In vitro bioaccessibility analysis measures the potential hazard from ingestion of metals in soil, dust or other solid-like waste material. The in vitro bioavailability or in vitro bioaccessibility methods were developed to replace the much more costly oral in vivo test, which are conducted on live animals. EPA In Vitro Method 9200.1-86/1340 estimates the oral bioaccessibility of both lead and arsenic from soil by simulating the stomach fluid of a swine. The analysis is highly controlled in terms of temperature as well as pH of the fluid.
In 1999, ACZ was one of a few laboratories in the nation to be selected to participate in the Solubility/Bioavailability Research Consortium (SBRC). The SBRC was developed and managed by Exponent Environmental Group. ACZ has subsequently been selected to participate in validation of standard reference material used in the EPA in vitro bioaccessibility method.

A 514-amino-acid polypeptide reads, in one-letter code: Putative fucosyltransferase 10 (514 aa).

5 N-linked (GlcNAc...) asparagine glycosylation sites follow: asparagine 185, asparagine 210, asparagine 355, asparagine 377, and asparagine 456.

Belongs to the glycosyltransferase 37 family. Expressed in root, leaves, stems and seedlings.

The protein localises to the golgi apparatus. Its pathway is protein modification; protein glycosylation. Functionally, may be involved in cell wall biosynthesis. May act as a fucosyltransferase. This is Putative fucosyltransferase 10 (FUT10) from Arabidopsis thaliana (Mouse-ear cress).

ACZ has worked with various industries for in vitro bioaccessibility testing including: Brownfield cleanup projects, contaminated mine and industrial sites, as well as USFS, BLM and US Military firing range cleanups. Many of ACZ’s clients have benefited both scientifically and financially when their sites under investigation were not forced to remove contaminated soils. This was due to the fact that the metals contamination was deemed not bioaccessible.